Brad Garlinghouse, the CEO of San Francisco-based blockchain startup Ripple, says the company’s new partnership with MoneyGram will likely end up a beneficial detour on the path to wider crypto and blockchain adoption.

On Monday, Ripple inked a new deal with MoneyGram, the world’s second-largest money order supplier, according to a press release. Ripple agreed to purchase $30 million worth of freshly created MoneyGram shares at $4.10 per piece.

Also, under the agreement, MoneyGram will use Ripple’s on-demand liquidity product xRapid for international payments and foreign exchange settlements for at least two years.

“The deal is a big step for Ripple, but I think it’s even a bigger step for the overall industry. There’s been a lot of excitement around what blockchain and digital assets and crypto can mean for the industry and I think it’s the reason why players Facebook are diving in also. But we haven’t yet seen much beyond experimentation,” said Garlinghouse.

According to a 2017 report by Financial Times, MoneyGram accounts for around 5 percent of the global remittance market. However, financial issues have plagued MoneyGram since the Trump administration blocked the $1.2 billion sale of the company to digital payment firm Ant Financial – which is owned by China-based internet conglomerate Alibaba Group Holding Ltd. The order came at a time when the US government has been toughening its stance on businesses dealings with China in a bid to pile pressure on China to help tackle North Korea nuclear threats.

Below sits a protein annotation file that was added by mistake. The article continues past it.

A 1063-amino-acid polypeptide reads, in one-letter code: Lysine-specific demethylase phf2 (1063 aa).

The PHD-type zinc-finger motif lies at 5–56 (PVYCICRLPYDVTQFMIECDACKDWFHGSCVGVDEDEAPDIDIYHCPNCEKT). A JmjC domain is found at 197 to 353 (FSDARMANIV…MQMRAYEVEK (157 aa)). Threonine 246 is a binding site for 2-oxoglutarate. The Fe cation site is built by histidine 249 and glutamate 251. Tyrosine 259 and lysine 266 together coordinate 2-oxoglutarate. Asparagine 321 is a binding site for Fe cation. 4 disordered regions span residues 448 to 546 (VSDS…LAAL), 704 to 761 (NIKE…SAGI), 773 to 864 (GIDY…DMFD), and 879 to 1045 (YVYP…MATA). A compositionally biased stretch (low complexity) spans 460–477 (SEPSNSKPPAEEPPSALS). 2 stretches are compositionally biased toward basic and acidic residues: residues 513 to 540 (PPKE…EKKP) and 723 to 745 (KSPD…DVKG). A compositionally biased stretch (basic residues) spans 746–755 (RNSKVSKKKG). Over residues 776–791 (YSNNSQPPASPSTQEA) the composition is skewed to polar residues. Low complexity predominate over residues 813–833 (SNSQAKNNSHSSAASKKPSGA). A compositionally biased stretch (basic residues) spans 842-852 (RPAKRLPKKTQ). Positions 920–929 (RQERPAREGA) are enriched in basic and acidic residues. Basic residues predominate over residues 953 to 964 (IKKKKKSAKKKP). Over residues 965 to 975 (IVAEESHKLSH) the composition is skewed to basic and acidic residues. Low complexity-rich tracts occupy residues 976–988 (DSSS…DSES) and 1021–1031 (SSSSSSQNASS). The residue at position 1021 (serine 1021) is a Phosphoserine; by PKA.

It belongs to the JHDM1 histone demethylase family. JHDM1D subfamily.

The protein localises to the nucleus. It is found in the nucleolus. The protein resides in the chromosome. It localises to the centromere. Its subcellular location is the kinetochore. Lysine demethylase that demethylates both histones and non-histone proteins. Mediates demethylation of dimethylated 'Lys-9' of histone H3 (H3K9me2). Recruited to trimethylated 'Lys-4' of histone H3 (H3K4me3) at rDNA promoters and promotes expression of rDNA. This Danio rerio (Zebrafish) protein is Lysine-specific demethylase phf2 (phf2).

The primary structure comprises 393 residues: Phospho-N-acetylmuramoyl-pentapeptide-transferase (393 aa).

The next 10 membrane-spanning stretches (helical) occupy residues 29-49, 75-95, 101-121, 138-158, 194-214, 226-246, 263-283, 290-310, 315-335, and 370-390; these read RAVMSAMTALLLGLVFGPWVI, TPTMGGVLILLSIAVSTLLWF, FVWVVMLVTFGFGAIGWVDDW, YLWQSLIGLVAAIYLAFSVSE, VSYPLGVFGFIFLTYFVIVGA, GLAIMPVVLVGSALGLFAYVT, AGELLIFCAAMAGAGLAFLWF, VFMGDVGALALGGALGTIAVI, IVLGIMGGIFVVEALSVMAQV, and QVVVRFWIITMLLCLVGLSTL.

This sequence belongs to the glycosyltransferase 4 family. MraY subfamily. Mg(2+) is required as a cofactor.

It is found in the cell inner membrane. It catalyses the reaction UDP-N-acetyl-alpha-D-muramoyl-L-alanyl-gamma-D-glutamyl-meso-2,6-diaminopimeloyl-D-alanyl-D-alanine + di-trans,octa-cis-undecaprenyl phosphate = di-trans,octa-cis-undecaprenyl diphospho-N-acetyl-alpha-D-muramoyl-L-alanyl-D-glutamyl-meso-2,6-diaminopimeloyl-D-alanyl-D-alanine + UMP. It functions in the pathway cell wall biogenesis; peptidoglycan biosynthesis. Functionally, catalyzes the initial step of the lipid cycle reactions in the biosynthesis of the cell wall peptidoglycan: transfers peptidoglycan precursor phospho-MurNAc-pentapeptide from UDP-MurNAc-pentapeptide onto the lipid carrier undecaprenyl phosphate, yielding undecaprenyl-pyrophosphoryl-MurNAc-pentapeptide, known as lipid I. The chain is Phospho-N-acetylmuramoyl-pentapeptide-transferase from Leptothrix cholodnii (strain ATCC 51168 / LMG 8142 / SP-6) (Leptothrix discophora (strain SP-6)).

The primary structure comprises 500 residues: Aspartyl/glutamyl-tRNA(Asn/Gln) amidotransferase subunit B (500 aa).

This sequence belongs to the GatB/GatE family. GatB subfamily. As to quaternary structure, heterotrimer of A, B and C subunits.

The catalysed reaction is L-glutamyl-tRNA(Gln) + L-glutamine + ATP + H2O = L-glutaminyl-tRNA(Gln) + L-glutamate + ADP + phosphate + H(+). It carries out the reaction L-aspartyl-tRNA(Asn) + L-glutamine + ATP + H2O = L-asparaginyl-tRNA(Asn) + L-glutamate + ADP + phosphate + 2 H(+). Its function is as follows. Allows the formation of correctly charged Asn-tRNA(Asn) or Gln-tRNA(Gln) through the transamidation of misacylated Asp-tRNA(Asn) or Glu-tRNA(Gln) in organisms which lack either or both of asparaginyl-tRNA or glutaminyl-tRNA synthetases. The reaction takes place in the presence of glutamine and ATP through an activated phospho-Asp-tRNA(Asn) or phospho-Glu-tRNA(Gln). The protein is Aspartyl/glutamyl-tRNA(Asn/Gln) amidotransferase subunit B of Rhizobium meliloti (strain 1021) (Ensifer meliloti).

The remittance company is required to settled about $900 million debt if its most recent financial statement is anything to go by.

Garlinghouse’s take on Faceebook’s GlobalCoin

Garlinghouse also gave his two cents on Facebook’s foray into the crypto space. He believes the social media giant should pay more attention to consumerrs. “I think it’s an incredibly positive signal for the overall blockchain and crypto market to have a player like Facebook leaning in… I expect we’ll see them do something very consumer-y oriented – part of the payments system…”